The charm of the Walker Cup match, being played this week at sand-sprayed Seminole Golf Club, is the simplicity of its purpose.
The Walker Cup is there to celebrate amateur golf at its best – match-play competition between the American side and the Great Britain & Ireland side every two years, always at places like Royal County Down, National Golf Links and, this time at what may be the finest creation on Florida’s Atlantic coast.
It’s too bad more people won’t pay attention to the Walker Cup because it matters not just now but before and long after the matches are played. It’s one of the game’s heirlooms, passed down from one generation of amateurs to the next, except in the case of rarities like Jay Sigel and Bill Campbell who spanned generations and three decades in their remarkable Walker Cup careers.
Here’s the rub:
As near and dear to the heart of amateur golf as the Walker Cup may be, perhaps it’s time for the event’s U.S. leadership to break with tradition and find a professional captain.
Tiger Woods. (Admittedly, that’s a reach.)
It’s sacrilege to some but the idea – maybe it’s better to call it a concept – has been discussed among USGA officials as a way of gently modernizing the Walker Cup and injecting an element of star power into an event that has a history filled with future professional stars. It began with a conversation about Jack Nicklaus as a potential captain and when a prominent USGA official was asked about the concept last week, he acknowledged that it has been a subject of discussion.
Being named captain of a Walker Cup team is, in the amateur world, like captaining the Ryder Cup or Presidents Cup team for professionals. It’s an honor and a privilege, one of the boldest lines on a career résumé.
For men like Buddy Marucci and Jim Holtgrieve, the Walker Cup is practically part of their DNA, as it should be. There is a romance to the amateur game that the professional game can never have because they separate at a point. It doesn’t make one better than the other. It just makes them different.
The honor of being on a Walker Cup staff would remain but having a former Walker Cup player who went on to win major championships and perhaps make the World Golf Hall of Fame would come with its own gravitas.
Certainly there are capable candidates to captain the United States Walker Cup team down the line – Nathan Smith, Todd White, Mike McCoy and Scott Harvey come to mind – but it may be approaching the point when it’s time to change directions or at least consider it, even if it makes traditionalists shudder.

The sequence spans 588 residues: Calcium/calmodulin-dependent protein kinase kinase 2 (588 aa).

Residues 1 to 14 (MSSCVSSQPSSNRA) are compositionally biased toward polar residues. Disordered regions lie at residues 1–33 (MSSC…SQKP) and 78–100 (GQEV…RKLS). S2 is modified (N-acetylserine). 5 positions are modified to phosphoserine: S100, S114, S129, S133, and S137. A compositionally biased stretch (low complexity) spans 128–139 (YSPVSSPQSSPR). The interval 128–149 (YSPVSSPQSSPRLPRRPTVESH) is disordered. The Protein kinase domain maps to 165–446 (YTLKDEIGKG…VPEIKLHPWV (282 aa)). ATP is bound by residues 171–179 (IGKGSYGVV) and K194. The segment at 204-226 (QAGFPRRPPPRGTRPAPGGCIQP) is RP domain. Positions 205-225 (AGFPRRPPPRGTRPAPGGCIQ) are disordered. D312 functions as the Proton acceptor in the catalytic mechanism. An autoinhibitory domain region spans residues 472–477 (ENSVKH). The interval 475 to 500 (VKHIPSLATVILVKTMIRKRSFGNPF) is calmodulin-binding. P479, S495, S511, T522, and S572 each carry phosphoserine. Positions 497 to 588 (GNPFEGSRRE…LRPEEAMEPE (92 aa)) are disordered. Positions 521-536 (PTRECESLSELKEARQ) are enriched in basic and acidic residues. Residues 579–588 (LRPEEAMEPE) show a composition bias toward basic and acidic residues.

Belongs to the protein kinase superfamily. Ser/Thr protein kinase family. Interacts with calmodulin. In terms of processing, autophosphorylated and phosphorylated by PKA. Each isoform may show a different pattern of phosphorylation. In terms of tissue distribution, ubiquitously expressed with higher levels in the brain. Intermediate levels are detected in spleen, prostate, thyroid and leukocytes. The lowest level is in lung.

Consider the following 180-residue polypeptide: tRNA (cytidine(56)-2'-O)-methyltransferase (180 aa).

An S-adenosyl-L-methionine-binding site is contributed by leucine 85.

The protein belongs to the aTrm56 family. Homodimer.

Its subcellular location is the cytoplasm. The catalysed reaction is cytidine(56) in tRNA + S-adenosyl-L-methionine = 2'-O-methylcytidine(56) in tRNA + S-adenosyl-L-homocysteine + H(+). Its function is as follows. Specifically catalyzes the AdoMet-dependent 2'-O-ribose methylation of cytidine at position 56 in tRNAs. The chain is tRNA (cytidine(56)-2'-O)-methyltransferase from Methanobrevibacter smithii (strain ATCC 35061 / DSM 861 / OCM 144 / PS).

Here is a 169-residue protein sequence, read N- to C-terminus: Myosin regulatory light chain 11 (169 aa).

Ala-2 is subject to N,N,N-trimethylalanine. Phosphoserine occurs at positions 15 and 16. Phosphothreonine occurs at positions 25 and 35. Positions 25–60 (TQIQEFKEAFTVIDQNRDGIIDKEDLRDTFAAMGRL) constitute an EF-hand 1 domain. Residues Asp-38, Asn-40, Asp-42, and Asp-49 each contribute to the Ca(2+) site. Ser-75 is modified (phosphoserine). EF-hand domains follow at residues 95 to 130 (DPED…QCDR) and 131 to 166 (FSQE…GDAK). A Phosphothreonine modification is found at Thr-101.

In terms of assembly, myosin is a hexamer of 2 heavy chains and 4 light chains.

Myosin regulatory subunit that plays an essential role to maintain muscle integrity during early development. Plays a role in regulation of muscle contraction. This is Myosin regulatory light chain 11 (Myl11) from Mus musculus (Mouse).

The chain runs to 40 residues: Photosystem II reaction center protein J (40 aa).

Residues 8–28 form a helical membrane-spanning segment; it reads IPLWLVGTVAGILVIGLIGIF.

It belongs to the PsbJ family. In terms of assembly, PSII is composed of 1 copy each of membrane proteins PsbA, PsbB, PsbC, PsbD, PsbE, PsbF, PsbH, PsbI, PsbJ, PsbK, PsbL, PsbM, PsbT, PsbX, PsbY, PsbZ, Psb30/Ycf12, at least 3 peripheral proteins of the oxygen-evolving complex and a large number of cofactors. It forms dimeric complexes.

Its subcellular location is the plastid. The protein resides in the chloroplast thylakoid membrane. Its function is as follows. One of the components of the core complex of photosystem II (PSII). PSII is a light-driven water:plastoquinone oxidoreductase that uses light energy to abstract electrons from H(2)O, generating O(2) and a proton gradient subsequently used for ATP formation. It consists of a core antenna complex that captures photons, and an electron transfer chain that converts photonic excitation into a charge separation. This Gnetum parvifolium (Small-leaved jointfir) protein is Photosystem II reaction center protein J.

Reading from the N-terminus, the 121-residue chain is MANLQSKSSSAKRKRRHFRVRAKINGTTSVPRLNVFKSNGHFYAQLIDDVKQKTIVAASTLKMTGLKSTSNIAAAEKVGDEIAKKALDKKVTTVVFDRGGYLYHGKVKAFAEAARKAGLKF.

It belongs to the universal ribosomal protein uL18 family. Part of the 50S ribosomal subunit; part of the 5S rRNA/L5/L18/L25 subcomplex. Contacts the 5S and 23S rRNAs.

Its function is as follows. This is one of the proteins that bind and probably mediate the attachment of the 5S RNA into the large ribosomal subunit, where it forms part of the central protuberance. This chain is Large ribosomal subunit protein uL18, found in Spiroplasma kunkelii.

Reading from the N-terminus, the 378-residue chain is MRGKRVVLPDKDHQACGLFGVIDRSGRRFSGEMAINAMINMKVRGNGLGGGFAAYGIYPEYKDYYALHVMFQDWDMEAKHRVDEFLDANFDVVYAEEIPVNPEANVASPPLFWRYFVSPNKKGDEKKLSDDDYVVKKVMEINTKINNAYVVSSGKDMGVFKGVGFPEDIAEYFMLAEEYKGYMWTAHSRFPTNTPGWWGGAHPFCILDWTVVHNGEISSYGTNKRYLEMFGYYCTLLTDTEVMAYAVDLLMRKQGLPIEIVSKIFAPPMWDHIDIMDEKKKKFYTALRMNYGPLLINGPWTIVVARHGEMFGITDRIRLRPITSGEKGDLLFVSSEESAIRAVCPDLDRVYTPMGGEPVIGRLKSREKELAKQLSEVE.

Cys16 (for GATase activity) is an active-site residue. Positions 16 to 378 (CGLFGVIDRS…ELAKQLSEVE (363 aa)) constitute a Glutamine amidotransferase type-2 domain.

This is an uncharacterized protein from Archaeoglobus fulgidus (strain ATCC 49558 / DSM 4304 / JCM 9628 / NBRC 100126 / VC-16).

The idea of asking Luke Donald to captain the GB&I team has been floated. He would probably be a superb captain and it would matter to him, rather than be a ceremonial few days with the youngsters.
It would be the same for an American professional but it would need to be someone who understands the Walker Cup, what it means and how it feels. Would having someone like Hal Sutton captain the U.S. side make the Walker Cup better? It certainly would draw more attention and, shallow as that can sound, it would make a difference.
From time to time, PGA Tour players will talk about their Walker Cup experiences in interviews. Maybe they’re talking about a teammate who is playing well or the nerves they’ve felt or the most fun they’ve had. The Walker Cup makes an imprint that lingers.
In the past year or so, Scottie Scheffler, Cameron Champ and Will Zalatoris have become familiar names to golf fans. Four years ago at Los Angeles Country Club, they played together on the winning American Walker Cup team.
Golf is reluctant to change, which is both frustrating and charmingly respectful of what has come before. The game doesn’t hurry into decisions, though it is getting better at it. Introducing a professional player as a Walker Cup captain may not get tongues wagging like $40 million for the PGA Tour Player Impact Program, but would be a significant move.
Maybe it’s just a thought, something that comes up over a second scotch and soda in the grillroom at clubs where the Walker Cup matters.
Think of what it would mean to the 19- and 20-year-olds who had a chance to play for one of the game’s most accomplished players? Think making the Walker Cup team would matter just a little more? Think media attention might ratchet up a little bit?
Maybe it’s Leonard, or maybe a few years down the road it’s Rickie Fowler.
Great players don’t always make great captains or coaches. Ask Magic Johnson. But golf can be different.
The goal behind the American Ryder Cup task force a few years ago was to take a broken system and build a new one that has a strategy built on certain fundamentals. Refine it and pass it along from one captain to the next.
It doesn’t promise winning but it should offer a better chance at success.
The Americans have had plenty of Walker Cup success and there’s plenty to be said for not fixing something that is not broken. Maybe that’s the case with the Walker Cup.
But maybe it’s time to think what if …
Top: Rickie Fowler and United States captain Buddy Marucci during the 2009 Walker Cup Match